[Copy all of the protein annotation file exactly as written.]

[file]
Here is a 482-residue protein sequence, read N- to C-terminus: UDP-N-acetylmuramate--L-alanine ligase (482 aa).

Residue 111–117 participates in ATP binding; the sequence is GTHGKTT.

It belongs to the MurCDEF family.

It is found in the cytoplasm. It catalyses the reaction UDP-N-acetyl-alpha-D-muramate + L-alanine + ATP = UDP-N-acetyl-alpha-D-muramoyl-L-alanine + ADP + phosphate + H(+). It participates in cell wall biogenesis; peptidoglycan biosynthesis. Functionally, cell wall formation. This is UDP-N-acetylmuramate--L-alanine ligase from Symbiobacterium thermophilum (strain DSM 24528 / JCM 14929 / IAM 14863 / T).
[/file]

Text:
Here is a 482-residue protein sequence, read N- to C-terminus: UDP-N-acetylmuramate--L-alanine ligase (482 aa).

Residue 111–117 participates in ATP binding; the sequence is GTHGKTT.

It belongs to the MurCDEF family.

It is found in the cytoplasm. It catalyses the reaction UDP-N-acetyl-alpha-D-muramate + L-alanine + ATP = UDP-N-acetyl-alpha-D-muramoyl-L-alanine + ADP + phosphate + H(+). It participates in cell wall biogenesis; peptidoglycan biosynthesis. Functionally, cell wall formation. This is UDP-N-acetylmuramate--L-alanine ligase from Symbiobacterium thermophilum (strain DSM 24528 / JCM 14929 / IAM 14863 / T).